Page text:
Global Hunger and Food Security

Description: Global Food Security banner shows woman working in field; produce; workers and visitors at market; field; man working in field. © AP Image 
"The question is not whether we can end hunger, it's whether we will." — Secretary of State Hillary Rodham Clinton

More than one billion people — one sixth of the world's population — suffer from chronic hunger. Without enough food, adults struggle to work and children struggle to learn. Global food supplies must increase by an estimated 50 percent to meet expected demand in the next 20 years. Advancing sustainable agricultural-led growth increases the availability of food, keeps food affordable, and raises the incomes of the poor.

Description: Map shows countries resized relative to undernourished population--where the undernourished live.  Click to see larger image.  Image courtesy of Worldmapper, 2009 View countries relative sizes to the undernourished populations.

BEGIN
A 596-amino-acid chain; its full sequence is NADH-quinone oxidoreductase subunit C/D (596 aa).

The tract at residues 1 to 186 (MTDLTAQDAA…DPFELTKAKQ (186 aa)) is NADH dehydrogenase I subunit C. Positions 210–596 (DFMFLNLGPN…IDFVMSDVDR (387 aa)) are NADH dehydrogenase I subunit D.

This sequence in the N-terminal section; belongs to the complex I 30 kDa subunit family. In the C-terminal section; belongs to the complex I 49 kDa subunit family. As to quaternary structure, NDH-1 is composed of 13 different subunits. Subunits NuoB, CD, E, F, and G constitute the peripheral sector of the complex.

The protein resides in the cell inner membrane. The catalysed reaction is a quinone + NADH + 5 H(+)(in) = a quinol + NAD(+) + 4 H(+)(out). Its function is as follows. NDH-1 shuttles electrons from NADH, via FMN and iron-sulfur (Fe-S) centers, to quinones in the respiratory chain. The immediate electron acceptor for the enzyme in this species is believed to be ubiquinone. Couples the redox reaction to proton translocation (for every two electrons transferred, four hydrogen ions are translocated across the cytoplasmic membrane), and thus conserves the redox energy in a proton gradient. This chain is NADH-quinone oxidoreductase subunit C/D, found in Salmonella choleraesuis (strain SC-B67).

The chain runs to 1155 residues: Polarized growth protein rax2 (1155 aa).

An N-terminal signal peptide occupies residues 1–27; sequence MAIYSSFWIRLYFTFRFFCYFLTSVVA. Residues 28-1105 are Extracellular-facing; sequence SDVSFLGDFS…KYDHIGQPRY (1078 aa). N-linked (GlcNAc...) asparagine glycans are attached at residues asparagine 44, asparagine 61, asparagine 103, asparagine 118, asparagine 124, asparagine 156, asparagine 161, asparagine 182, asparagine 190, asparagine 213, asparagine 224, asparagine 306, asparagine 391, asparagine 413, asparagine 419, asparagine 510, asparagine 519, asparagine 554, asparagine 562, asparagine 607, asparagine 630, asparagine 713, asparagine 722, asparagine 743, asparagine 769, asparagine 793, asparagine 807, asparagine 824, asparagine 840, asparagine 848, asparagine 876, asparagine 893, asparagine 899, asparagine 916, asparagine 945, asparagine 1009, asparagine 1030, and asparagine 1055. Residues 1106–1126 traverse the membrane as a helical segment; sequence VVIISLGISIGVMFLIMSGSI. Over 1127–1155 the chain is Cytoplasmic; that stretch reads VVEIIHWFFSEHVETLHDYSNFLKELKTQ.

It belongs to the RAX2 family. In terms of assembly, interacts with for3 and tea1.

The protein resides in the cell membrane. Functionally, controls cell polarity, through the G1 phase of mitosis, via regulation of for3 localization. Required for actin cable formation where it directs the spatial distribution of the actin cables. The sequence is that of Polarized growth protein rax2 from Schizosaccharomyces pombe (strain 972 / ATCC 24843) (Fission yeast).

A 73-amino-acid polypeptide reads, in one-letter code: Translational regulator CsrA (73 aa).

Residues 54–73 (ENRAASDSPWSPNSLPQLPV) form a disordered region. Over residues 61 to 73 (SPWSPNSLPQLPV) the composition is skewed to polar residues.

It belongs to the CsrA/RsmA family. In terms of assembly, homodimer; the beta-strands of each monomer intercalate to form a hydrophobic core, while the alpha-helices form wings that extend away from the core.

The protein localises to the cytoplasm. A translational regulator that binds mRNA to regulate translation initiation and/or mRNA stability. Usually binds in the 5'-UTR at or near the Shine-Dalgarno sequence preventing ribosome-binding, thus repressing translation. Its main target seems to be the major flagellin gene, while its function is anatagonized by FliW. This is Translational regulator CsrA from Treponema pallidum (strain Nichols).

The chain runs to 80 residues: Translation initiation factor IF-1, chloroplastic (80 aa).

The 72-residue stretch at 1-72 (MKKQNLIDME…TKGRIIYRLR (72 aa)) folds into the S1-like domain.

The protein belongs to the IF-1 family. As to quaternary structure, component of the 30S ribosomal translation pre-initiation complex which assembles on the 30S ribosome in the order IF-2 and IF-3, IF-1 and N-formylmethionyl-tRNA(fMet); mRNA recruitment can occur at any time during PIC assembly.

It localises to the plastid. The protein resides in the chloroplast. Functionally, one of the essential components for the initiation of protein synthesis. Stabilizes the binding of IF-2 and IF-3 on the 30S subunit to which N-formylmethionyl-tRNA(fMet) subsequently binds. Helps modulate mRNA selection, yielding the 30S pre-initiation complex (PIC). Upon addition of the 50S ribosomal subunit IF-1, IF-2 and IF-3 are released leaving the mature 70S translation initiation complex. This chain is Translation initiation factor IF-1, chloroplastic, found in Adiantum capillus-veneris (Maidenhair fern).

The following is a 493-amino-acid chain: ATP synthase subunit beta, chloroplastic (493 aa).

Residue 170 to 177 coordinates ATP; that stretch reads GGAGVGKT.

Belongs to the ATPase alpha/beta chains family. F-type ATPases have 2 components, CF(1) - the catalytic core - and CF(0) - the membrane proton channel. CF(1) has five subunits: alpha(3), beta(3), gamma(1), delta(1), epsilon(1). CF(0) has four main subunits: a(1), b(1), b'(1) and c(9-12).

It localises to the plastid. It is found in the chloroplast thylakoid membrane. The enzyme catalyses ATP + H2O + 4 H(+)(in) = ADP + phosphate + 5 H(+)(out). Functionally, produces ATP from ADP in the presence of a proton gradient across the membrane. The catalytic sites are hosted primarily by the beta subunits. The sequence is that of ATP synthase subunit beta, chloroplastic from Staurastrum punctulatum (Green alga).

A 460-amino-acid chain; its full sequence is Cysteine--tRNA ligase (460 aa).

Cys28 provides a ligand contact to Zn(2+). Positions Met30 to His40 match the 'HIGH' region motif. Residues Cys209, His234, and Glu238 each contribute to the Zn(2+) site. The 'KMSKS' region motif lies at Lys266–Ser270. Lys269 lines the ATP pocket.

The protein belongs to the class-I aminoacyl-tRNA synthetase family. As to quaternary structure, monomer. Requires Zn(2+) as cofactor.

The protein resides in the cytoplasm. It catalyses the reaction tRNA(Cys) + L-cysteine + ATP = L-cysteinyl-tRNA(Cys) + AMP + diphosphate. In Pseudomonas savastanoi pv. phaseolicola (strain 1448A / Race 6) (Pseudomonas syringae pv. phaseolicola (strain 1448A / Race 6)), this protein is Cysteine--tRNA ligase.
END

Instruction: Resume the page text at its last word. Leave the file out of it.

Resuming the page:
Principles for Advancing Global Food Security

  1. Comprehensively address the underlying causes of hunger and under-nutrition
  2. Invest in country-led plans
  3. Strengthen strategic coordination
  4. Leverage the benefits of multilateral institutions
  5. Make sustained and accountable commitments

Global Action

Momentum is building for global action. Developing country leaders have recognized the need to invest in their own food security. At the 2009 L’Aquila G8 Summit, donors collectively committed $20 billion to agricultural development and a new approach to global food security.

U.S. Commitment

The U.S. is committed to working as part of a collaborative global effort centered around country-led processes to improve food security. We are working with stakeholders to advance action that addresses the needs of small scale farmers and agri-businesses, and harnesses the power of women to drive economic growth. We will increase our investment in agriculture development while maintaining our support for humanitarian food assistance. More»